Mistake 5: Tying hard when stopping bleeding

When cooking, you accidentally cut your hand and blood flows. People generally use gauze or band-aids to tightly strangle the wound, sometimes the fingers are strangled purple. In fact, this will impede blood circulation, and over time will lead to swelling, bruising, and in serious cases, necrosis at the end of the limb.

Correct practice: let the injured sit or lie down, elevate the injured part; clean the contaminated wound with water, bleeding fast should first stop bleeding; cover the wound with sterile gauze or clean, breathable, non-adhesive, absorbent dressing, hand pressure for 5 to 10 minutes (in an emergency, you can directly press the wound to stop bleeding), if the blood soaked gauze, it is best not to remove, should be added to the dressing; stop the bleeding, after Wrap the wound with bandage and cloth. You can also use your fingers to press the arterial blood vessel at the proximal end of the wound on the bone to block the blood flow. This method is applicable to the extremities, but due to the impact on the blood supply, the time should not exceed 10 minutes.

Mistake 6: Randomly moving patients

Accident scene, people help to move the injured to safety, although it is good intention, but may help the reverse. Because improper handling can cause secondary injuries. For example, car accidents often cause cervical spine injuries, if not protected in the handling, may compress the nerve, resulting in disability.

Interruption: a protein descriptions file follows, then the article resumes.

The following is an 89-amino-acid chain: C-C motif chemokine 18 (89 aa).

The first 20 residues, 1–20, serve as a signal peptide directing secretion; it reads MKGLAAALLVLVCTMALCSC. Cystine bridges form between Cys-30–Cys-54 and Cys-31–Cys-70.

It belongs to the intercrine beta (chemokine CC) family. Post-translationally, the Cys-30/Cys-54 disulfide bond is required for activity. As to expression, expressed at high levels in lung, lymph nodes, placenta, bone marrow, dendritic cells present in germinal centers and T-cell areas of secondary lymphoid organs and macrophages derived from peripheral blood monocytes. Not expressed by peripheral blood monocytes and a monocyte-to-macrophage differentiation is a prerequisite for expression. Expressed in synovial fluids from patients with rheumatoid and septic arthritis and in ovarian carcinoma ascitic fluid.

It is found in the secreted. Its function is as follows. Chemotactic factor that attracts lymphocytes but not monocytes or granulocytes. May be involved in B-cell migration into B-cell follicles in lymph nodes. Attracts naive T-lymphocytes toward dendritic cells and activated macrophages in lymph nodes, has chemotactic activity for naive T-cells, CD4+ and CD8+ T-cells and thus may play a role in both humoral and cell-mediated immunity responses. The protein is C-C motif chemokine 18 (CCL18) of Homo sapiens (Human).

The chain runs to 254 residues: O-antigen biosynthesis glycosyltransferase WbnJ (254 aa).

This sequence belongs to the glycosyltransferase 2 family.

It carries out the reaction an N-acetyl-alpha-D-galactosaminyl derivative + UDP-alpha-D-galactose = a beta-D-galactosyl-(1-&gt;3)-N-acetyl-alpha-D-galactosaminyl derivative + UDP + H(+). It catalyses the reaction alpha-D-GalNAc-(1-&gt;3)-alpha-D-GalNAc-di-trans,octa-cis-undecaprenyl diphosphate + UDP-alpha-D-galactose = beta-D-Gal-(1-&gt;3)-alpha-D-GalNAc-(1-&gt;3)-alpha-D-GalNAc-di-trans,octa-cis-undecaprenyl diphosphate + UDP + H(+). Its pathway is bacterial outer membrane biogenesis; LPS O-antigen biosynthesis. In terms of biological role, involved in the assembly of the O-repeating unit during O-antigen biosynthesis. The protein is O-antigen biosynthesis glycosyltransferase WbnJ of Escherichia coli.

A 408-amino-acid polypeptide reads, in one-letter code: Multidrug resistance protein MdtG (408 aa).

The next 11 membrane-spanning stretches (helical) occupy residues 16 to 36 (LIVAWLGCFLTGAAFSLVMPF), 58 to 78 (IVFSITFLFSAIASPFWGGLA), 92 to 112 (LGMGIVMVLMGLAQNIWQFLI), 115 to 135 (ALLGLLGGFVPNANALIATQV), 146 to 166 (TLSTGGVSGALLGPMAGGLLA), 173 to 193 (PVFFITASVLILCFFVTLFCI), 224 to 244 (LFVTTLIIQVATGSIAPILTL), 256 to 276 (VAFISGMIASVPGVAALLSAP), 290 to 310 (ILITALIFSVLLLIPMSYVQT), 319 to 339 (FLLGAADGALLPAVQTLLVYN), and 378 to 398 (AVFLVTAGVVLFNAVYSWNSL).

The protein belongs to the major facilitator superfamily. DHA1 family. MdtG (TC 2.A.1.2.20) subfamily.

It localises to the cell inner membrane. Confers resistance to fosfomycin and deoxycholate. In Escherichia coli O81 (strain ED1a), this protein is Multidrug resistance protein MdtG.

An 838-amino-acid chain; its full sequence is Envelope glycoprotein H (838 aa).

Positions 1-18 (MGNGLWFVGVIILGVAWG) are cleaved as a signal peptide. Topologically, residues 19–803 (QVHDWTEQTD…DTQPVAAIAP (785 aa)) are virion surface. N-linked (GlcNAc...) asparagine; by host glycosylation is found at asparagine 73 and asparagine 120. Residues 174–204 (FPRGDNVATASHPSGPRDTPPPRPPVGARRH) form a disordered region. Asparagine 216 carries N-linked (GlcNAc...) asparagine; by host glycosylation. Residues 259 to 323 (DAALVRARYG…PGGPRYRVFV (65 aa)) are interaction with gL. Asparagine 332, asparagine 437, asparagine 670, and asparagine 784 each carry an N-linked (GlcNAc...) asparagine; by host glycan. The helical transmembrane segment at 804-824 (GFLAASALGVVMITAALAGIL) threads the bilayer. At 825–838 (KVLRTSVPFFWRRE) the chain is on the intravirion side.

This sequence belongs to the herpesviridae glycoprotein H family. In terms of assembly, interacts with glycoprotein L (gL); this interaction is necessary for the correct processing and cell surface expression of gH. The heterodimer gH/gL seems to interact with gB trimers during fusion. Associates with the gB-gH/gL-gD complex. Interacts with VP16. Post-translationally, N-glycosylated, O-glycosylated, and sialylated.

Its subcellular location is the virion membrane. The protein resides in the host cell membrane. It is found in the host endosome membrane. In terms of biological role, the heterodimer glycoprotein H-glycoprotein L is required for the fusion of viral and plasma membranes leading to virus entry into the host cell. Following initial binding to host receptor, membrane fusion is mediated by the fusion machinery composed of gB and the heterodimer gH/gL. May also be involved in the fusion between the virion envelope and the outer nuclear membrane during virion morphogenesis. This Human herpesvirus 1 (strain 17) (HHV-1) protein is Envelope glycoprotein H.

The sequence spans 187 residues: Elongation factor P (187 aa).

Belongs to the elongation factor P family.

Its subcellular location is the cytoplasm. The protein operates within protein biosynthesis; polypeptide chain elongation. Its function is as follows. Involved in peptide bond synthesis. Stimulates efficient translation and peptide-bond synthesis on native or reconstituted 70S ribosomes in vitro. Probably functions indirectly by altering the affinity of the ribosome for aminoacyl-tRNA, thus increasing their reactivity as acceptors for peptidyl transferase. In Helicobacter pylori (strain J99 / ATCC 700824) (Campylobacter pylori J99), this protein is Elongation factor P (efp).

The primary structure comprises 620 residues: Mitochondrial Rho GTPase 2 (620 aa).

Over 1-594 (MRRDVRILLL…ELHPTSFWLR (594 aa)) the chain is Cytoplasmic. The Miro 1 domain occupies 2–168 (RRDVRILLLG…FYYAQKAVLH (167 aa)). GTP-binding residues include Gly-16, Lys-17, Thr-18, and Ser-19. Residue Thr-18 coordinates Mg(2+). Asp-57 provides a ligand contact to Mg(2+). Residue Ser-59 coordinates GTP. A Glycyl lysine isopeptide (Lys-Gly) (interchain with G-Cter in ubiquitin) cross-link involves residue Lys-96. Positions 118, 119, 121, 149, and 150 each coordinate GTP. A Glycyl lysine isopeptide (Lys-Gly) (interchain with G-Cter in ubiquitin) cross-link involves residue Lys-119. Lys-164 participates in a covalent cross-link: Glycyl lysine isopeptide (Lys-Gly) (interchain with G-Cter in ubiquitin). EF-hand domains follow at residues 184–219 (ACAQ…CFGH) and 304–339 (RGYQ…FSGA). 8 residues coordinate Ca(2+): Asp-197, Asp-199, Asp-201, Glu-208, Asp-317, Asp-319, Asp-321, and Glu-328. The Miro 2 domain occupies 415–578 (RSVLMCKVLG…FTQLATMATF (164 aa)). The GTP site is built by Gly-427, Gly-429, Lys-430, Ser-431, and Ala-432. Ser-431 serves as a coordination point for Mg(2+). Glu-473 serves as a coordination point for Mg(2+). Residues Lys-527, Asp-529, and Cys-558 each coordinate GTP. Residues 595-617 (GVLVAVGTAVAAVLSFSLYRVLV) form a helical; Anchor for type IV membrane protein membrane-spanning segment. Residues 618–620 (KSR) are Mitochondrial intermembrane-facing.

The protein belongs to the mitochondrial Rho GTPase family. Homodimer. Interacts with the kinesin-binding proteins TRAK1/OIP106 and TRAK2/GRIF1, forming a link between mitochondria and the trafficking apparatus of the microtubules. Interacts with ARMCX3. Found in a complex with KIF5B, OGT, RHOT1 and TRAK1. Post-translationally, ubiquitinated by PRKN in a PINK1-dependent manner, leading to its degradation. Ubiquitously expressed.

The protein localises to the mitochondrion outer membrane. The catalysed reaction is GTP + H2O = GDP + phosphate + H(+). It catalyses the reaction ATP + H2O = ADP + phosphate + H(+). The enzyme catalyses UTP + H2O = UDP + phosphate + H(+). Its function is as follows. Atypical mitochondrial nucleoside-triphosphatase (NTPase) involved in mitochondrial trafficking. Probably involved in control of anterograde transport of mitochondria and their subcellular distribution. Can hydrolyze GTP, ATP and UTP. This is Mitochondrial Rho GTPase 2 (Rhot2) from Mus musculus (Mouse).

The right approach: when the situation is unknown, do not act rashly. There are five major precautions for handling the injured: 1. first aid, then moving; 2. as far as possible, do not shake the body of the injured; 3. at any time to observe breathing, body temperature, bleeding, facial changes, etc., pay attention to the patient to keep warm; 4. personnel, equipment is not ready, do not move at will; 5. the best way to transport the injured in an ambulance, the way must remain stable, not bumpy.

Mistake seven: drowning backwards after the control of water

There have been news reports, parents carry the drowning child’s feet for inverted water control, save the child. In fact, this not only has little effect, but also delays the rescue time.

The correct approach: the drowning person flat, quickly pry open their mouth, remove foreign bodies in the throat, nose. After drowning, the tongue will fall back and block the airway, so lift their chin. If the drowning person stops breathing, artificial respiration should be performed as soon as possible by pinching his or her nostrils, taking a deep breath, blowing slowly into his or her mouth, and relaxing his or her nostrils when his or her chest is slightly lifted, 16 to 20 times per minute, until breathing is restored. Once the drowning person’s heart stops, cardiopulmonary resuscitation should be performed immediately. Place the palm of the right hand flat on the lower part of the sternum, cross the left hand on the back of the right hand, slowly press the sternum down about 4 cm, and then loosen the wrist, without leaving the sternum, at 60-80 times per minute until the heartbeat is restored.